Technology is a machine, method, or piece of equipment that is the result of the practical application of scientific knowledge. Life in the 21st century is made easier and more convenient by the hundreds of technologies available to us, literally at the tip of our fingers. Some of them are cellular phones, microwave ovens, and electricity, to name the most obvious ones. However, here are some other technologies modern humans just can’t live without…even though we don’t realize it.
The first thing that comes to mind at the mention of radio are those AM/FM radio transmitters that brought us music and news before the advent of the Internet and music streaming sites. However, radio waves do much more than that. They are utilized in television broadcasts, cellular phones, Wi-Fi or Wireless Fidelity connections, and cable television. Radio waves travel through the air, sent by a transmitter, received by a receiver, and translated by an antenna. Nonetheless, radio waves also travel across cable connections. However, radio signals can be intercepted and are likewise susceptible to interruption. Low-pass filters are utilized to block harmonic emissions, preventing interference from other communication options.
Electromagnetic fields are produced by electricity passing through a conductor. These electromagnetic fields are highly useful in our daily life, even though we may not know it. It makes touchscreen phones and tablets possible by creating an electromagnetic field between two screens. Tapping on one part of the screen affects the electromagnetic fields, which then coincides with a particular command. Nonetheless, electromagnetic fields have long been used in daily life—from making the motors of electric fans to work to making doorbells and loudspeakers to produce sound.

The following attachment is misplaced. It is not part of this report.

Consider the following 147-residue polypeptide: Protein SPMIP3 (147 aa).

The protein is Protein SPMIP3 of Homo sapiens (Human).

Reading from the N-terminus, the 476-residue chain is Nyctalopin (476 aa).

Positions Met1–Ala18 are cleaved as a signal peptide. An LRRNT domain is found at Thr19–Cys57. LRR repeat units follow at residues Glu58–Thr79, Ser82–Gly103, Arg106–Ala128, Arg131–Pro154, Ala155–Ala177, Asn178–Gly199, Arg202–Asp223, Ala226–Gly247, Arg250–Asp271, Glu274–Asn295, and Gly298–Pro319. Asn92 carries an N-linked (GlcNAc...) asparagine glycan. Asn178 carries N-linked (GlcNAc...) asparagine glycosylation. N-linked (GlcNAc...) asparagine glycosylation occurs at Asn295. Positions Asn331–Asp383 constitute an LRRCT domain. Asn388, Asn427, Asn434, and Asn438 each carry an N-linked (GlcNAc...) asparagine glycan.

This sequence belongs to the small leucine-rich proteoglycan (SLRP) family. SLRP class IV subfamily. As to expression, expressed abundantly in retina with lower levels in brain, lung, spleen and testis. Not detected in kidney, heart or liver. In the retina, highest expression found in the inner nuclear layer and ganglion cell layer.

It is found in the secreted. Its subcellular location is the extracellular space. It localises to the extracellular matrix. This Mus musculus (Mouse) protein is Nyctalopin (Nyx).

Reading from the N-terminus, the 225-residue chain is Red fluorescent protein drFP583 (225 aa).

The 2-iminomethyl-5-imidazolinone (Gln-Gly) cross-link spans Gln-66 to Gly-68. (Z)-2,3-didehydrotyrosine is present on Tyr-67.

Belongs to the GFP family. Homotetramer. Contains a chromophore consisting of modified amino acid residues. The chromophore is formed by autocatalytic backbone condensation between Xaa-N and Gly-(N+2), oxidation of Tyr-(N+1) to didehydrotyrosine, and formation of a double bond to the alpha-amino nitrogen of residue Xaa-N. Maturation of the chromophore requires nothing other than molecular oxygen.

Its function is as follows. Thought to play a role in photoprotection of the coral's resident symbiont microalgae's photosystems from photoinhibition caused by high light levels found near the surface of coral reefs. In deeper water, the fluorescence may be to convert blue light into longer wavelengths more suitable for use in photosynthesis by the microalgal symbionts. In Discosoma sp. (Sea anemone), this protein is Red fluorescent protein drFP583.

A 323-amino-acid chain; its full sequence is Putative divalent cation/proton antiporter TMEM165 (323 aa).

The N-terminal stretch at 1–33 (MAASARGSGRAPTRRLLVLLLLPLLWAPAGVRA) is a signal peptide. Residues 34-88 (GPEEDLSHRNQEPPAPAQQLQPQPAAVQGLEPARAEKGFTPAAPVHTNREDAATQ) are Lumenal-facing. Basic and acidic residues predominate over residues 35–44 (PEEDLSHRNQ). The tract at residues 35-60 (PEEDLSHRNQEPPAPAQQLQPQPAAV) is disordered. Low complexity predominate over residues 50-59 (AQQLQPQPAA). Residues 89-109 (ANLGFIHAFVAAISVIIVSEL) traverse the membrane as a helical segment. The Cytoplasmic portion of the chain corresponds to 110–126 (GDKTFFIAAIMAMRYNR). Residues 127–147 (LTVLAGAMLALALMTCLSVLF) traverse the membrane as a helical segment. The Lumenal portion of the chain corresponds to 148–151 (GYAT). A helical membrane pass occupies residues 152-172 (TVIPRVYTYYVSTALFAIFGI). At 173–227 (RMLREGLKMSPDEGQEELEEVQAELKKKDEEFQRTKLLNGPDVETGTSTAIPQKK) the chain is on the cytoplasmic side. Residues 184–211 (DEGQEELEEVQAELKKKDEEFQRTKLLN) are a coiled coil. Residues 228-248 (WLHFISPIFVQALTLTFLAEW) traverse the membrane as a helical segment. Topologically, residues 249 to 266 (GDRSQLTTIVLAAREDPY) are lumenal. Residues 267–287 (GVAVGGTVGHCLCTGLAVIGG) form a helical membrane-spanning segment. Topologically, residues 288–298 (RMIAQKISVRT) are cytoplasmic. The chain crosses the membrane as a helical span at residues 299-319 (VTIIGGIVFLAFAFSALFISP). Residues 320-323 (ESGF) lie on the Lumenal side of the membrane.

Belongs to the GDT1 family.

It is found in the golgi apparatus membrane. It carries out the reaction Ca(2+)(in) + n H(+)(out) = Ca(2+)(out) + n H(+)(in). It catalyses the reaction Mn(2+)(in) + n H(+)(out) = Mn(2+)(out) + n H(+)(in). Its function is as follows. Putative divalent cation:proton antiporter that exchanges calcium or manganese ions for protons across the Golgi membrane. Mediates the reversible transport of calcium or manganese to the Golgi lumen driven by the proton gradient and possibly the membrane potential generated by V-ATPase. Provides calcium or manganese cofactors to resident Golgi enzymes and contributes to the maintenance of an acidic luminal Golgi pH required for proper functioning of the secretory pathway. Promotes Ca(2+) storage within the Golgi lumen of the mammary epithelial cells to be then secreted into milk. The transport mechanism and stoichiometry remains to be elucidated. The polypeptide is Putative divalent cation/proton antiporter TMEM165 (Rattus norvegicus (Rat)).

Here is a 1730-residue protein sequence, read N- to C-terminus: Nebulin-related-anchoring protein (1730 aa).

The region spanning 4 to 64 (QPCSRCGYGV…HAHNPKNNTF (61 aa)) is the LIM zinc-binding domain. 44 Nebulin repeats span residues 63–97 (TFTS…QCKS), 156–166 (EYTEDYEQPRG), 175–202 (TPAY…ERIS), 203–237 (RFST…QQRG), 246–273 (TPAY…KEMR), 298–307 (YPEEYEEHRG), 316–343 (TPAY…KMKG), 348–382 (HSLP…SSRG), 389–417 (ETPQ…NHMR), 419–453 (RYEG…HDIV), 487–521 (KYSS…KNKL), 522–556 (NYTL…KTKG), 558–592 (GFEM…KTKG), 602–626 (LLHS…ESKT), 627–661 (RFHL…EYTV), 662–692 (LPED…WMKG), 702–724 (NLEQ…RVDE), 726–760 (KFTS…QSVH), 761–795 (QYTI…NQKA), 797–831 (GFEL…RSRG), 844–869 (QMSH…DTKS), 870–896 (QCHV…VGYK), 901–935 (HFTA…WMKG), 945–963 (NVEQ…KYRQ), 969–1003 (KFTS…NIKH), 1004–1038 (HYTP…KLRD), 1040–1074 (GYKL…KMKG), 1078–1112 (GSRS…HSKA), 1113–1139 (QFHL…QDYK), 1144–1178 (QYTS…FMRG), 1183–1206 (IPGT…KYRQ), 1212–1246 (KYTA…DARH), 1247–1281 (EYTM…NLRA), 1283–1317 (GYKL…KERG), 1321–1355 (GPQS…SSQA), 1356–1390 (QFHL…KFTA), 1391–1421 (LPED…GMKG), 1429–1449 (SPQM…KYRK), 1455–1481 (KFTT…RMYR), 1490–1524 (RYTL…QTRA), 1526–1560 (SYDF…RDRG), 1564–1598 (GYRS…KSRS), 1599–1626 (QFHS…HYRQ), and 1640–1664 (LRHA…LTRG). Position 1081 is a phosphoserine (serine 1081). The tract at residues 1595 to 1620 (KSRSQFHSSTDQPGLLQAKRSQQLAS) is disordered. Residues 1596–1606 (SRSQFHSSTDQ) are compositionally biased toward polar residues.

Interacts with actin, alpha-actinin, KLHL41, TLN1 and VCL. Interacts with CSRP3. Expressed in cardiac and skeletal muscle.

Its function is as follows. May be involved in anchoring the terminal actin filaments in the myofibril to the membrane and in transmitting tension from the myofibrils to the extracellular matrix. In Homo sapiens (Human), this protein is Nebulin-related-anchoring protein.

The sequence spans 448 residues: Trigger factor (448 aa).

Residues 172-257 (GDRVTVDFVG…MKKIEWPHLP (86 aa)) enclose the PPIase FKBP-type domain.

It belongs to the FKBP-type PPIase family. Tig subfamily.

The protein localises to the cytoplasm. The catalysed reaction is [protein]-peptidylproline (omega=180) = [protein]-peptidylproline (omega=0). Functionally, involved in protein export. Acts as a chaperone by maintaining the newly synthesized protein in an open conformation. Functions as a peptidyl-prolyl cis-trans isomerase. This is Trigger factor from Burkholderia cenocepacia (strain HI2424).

RFID stands for Radio Frequency Identification. It is a technology that utilizes a small computer chip containing data. For example, library books have RFID tags which store information such as the title and author of a book, as well as information regarding the library it comes from. When to be taken out from the library, it has to undergo a process to deactivate the RFID so that when it passes through the scanners by the library entrance, it won’t sound the alarm. This prevents it from being stolen. A more useful example are RFID tags contained in a toll card that contain information such as the car’s plate number, and available credit.
We encounter lasers more often than we think. When you purchase anything from the grocery or the convenience store, a laser scanner scans the product’s price tag to confirm the product name and price. We also use lasers when playing our favourite movies and music using the DVD player or CD player, or a DVD-ROM device in our computer.
LED, or light-emitting diodes, are light sources utilized in daily life as they are more cost-effective, long lasting, and energy-efficient. You’ll find them in traffic lights, road signs, as light indicators on our cars, and in our flat screen televisions. They are used in both outdoor and indoor lighting options as they are brighter than incandescent and fluorescent bulbs. When they were first used in the 1960s, they only came in one color—red.